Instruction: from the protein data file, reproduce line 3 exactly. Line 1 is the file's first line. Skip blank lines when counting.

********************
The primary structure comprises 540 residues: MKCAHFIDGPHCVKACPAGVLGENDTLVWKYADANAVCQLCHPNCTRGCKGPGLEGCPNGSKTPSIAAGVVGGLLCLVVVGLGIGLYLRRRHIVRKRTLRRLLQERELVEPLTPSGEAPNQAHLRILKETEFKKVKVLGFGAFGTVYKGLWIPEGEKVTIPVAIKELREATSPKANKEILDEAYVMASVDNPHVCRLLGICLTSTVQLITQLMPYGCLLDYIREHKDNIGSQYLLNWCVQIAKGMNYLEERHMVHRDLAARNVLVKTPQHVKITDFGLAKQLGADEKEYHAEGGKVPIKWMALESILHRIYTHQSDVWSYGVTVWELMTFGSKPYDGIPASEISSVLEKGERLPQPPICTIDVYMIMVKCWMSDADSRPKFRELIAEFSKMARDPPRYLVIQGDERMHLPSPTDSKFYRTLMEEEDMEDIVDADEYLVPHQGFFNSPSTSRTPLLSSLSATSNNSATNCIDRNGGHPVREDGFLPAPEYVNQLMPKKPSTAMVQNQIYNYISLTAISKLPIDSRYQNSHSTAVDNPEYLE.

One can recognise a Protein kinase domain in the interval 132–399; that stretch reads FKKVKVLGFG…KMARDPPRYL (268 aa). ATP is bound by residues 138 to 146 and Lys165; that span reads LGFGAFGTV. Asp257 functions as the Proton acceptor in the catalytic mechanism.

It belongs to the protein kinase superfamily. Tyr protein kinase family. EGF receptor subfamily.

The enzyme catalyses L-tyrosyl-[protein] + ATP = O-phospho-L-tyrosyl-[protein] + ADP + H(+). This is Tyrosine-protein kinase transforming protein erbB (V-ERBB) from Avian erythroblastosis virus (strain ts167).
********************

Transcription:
It belongs to the protein kinase superfamily. Tyr protein kinase family. EGF receptor subfamily.